Remember the Tylenol fiasco in 1982? You can read about it here: http://iml.jou.ufl.edu/projects/Spring01/Hogue/tylenol.html -- AOL won't let me do links because I'm on a MAC unless I use FIREFOX. When they launched the banners they screwed up FIREFOX too. So you will have to cut and paste, Sorry.
Anyway, somebody put cyanide in Tylenol capsules and seven people died. They never actually pinned the murders on anybody, but there was a suspect for a long time.
But, the point is, Tylenol did one of the best PR jobs ever to make its customers feel safe in using their products again.
Think about it, would you want to use a pill that had killed people? But they put lots of failsafe measures in place, triple sealing the cap, and ultimately removing the capsules from the shelves, switching to caplets, whatever it took.
Plus the president went on the air with commercials to deal with consumer confidence concerns. Anyway, they cared about the people that used their product and did whatever it took to keep them as customers.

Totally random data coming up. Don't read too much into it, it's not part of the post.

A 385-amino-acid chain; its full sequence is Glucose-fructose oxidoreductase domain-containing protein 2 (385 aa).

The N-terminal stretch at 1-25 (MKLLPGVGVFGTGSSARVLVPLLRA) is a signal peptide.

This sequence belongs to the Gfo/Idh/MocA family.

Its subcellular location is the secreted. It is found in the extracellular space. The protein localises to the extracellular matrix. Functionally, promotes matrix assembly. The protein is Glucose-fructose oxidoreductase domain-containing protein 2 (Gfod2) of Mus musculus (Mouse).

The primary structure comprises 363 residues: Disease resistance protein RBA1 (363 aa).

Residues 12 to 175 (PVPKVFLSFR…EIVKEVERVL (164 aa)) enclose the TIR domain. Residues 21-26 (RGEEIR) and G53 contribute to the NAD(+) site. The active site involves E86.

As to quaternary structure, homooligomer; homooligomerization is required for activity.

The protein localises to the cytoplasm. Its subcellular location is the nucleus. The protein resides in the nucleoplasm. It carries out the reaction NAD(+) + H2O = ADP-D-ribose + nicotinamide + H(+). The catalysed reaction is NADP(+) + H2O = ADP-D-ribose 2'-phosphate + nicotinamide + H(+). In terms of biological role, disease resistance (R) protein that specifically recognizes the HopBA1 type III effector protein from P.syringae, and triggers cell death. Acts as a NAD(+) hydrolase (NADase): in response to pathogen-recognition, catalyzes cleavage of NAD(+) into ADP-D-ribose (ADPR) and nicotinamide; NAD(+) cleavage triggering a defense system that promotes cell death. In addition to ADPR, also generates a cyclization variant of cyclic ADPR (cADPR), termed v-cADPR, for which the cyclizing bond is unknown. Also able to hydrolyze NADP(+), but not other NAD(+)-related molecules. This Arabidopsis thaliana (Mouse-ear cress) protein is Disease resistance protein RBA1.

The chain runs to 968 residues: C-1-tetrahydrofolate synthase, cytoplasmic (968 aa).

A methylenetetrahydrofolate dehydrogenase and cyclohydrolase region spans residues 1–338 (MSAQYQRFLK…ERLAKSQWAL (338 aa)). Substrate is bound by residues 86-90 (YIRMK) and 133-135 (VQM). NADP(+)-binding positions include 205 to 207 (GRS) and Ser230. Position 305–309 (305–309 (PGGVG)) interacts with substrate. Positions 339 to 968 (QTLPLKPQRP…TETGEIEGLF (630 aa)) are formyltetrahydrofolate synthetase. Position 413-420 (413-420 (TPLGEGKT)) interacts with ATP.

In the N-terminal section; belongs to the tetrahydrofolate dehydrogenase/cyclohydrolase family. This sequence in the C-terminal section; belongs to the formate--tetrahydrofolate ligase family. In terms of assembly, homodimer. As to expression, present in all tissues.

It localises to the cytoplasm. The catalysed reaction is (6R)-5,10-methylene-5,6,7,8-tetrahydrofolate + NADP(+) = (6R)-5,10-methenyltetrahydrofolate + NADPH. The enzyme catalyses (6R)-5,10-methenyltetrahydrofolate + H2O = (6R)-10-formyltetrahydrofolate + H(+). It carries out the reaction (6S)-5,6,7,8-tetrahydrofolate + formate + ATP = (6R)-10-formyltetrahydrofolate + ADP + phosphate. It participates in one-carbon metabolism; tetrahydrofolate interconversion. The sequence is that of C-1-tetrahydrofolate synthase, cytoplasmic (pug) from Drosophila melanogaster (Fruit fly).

Imagine if Tylenol had been owned by AOL. Haaaaaaaaaaaa.
Okay, we're getting reports some people died using our stuff. How many? Seven, maybe? Out of how many customers? Millions. Come on, big deal. Who needs 'em. As for making our product more user safe and/or friendly, why bother? They'll learn how to sniff for the telltale signs of cyanide when they open up the bottle. Why should we have to go to the expense of putting seals on our containers. That costs money. Our money.
And we're in the business of making money, not spending it.
How long do you think it would take for Tylenol to be out of business?
Here's an irony. Apparently AOL has lost over 600,000 paying customers in the last three months.
How many journals are there? Two thousand? Even if we all left at once, who would notice. We're a pimple on their butts. We have to figure out a way to make a big festering sore out of this.
Maybe we should take a lesson from Tylenol. Someone needs to die.